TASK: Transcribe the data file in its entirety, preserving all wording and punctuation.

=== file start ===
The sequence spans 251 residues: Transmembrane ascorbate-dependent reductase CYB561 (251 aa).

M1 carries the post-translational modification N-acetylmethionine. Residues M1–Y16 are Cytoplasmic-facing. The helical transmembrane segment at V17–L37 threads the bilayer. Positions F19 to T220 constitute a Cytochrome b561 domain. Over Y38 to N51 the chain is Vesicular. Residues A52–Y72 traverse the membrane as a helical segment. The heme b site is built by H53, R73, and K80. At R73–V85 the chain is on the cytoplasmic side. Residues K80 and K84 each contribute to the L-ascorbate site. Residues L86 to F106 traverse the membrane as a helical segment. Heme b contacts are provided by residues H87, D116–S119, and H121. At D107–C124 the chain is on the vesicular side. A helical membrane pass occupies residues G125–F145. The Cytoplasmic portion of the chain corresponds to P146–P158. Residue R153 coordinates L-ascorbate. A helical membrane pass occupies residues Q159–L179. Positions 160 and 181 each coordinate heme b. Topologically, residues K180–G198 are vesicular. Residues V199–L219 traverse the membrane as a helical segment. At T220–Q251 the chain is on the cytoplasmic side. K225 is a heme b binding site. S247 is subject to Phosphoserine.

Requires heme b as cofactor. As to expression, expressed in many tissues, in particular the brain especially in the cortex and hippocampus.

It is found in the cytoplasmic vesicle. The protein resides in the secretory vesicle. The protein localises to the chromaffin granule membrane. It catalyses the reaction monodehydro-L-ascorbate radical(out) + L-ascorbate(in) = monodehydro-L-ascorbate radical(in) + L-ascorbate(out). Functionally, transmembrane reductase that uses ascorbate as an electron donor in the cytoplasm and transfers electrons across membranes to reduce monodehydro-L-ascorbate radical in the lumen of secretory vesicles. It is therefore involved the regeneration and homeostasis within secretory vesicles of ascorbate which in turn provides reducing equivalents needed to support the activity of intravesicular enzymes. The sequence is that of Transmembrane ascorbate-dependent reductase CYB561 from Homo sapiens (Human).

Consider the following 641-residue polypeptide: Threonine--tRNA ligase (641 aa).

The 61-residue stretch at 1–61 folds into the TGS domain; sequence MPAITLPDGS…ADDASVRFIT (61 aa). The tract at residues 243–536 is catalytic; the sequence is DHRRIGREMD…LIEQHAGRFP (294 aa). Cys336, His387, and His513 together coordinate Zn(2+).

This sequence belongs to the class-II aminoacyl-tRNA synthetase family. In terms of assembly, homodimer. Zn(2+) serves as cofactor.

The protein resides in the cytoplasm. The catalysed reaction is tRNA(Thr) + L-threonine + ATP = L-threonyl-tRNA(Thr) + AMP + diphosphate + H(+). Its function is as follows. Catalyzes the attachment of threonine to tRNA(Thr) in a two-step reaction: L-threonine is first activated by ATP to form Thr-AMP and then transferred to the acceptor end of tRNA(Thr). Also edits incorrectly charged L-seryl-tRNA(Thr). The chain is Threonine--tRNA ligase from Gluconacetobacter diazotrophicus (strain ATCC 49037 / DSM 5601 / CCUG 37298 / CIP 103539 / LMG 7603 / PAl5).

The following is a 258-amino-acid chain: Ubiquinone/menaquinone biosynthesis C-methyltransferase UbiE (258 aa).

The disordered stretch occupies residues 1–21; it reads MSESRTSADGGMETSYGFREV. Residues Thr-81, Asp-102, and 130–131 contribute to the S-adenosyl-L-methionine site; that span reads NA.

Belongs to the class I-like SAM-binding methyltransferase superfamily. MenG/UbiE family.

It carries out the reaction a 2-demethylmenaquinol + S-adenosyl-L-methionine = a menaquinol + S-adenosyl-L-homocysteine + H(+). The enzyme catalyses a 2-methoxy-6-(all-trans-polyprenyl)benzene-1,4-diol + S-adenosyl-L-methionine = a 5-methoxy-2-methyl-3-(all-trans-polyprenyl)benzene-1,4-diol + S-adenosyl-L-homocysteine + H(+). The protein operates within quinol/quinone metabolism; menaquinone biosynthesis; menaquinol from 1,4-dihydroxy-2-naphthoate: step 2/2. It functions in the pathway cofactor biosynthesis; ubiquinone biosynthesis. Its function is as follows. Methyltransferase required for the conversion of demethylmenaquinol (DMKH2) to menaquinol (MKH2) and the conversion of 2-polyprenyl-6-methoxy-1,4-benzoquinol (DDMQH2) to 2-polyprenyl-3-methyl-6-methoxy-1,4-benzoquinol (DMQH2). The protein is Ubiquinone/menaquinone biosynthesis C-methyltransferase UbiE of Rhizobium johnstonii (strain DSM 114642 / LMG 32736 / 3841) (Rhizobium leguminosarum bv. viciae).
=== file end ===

The sequence spans 251 residues: Transmembrane ascorbate-dependent reductase CYB561 (251 aa).

M1 carries the post-translational modification N-acetylmethionine. Residues M1–Y16 are Cytoplasmic-facing. The helical transmembrane segment at V17–L37 threads the bilayer. Positions F19 to T220 constitute a Cytochrome b561 domain. Over Y38 to N51 the chain is Vesicular. Residues A52–Y72 traverse the membrane as a helical segment. The heme b site is built by H53, R73, and K80. At R73–V85 the chain is on the cytoplasmic side. Residues K80 and K84 each contribute to the L-ascorbate site. Residues L86 to F106 traverse the membrane as a helical segment. Heme b contacts are provided by residues H87, D116–S119, and H121. At D107–C124 the chain is on the vesicular side. A helical membrane pass occupies residues G125–F145. The Cytoplasmic portion of the chain corresponds to P146–P158. Residue R153 coordinates L-ascorbate. A helical membrane pass occupies residues Q159–L179. Positions 160 and 181 each coordinate heme b. Topologically, residues K180–G198 are vesicular. Residues V199–L219 traverse the membrane as a helical segment. At T220–Q251 the chain is on the cytoplasmic side. K225 is a heme b binding site. S247 is subject to Phosphoserine.

Requires heme b as cofactor. As to expression, expressed in many tissues, in particular the brain especially in the cortex and hippocampus.

It is found in the cytoplasmic vesicle. The protein resides in the secretory vesicle. The protein localises to the chromaffin granule membrane. It catalyses the reaction monodehydro-L-ascorbate radical(out) + L-ascorbate(in) = monodehydro-L-ascorbate radical(in) + L-ascorbate(out). Functionally, transmembrane reductase that uses ascorbate as an electron donor in the cytoplasm and transfers electrons across membranes to reduce monodehydro-L-ascorbate radical in the lumen of secretory vesicles. It is therefore involved the regeneration and homeostasis within secretory vesicles of ascorbate which in turn provides reducing equivalents needed to support the activity of intravesicular enzymes. The sequence is that of Transmembrane ascorbate-dependent reductase CYB561 from Homo sapiens (Human).

Consider the following 641-residue polypeptide: Threonine--tRNA ligase (641 aa).

The 61-residue stretch at 1–61 folds into the TGS domain; sequence MPAITLPDGS…ADDASVRFIT (61 aa). The tract at residues 243–536 is catalytic; the sequence is DHRRIGREMD…LIEQHAGRFP (294 aa). Cys336, His387, and His513 together coordinate Zn(2+).

This sequence belongs to the class-II aminoacyl-tRNA synthetase family. In terms of assembly, homodimer. Zn(2+) serves as cofactor.

The protein resides in the cytoplasm. The catalysed reaction is tRNA(Thr) + L-threonine + ATP = L-threonyl-tRNA(Thr) + AMP + diphosphate + H(+). Its function is as follows. Catalyzes the attachment of threonine to tRNA(Thr) in a two-step reaction: L-threonine is first activated by ATP to form Thr-AMP and then transferred to the acceptor end of tRNA(Thr). Also edits incorrectly charged L-seryl-tRNA(Thr). The chain is Threonine--tRNA ligase from Gluconacetobacter diazotrophicus (strain ATCC 49037 / DSM 5601 / CCUG 37298 / CIP 103539 / LMG 7603 / PAl5).

The following is a 258-amino-acid chain: Ubiquinone/menaquinone biosynthesis C-methyltransferase UbiE (258 aa).

The disordered stretch occupies residues 1–21; it reads MSESRTSADGGMETSYGFREV. Residues Thr-81, Asp-102, and 130–131 contribute to the S-adenosyl-L-methionine site; that span reads NA.

Belongs to the class I-like SAM-binding methyltransferase superfamily. MenG/UbiE family.

It carries out the reaction a 2-demethylmenaquinol + S-adenosyl-L-methionine = a menaquinol + S-adenosyl-L-homocysteine + H(+). The enzyme catalyses a 2-methoxy-6-(all-trans-polyprenyl)benzene-1,4-diol + S-adenosyl-L-methionine = a 5-methoxy-2-methyl-3-(all-trans-polyprenyl)benzene-1,4-diol + S-adenosyl-L-homocysteine + H(+). The protein operates within quinol/quinone metabolism; menaquinone biosynthesis; menaquinol from 1,4-dihydroxy-2-naphthoate: step 2/2. It functions in the pathway cofactor biosynthesis; ubiquinone biosynthesis. Its function is as follows. Methyltransferase required for the conversion of demethylmenaquinol (DMKH2) to menaquinol (MKH2) and the conversion of 2-polyprenyl-6-methoxy-1,4-benzoquinol (DDMQH2) to 2-polyprenyl-3-methyl-6-methoxy-1,4-benzoquinol (DMQH2). The protein is Ubiquinone/menaquinone biosynthesis C-methyltransferase UbiE of Rhizobium johnstonii (strain DSM 114642 / LMG 32736 / 3841) (Rhizobium leguminosarum bv. viciae).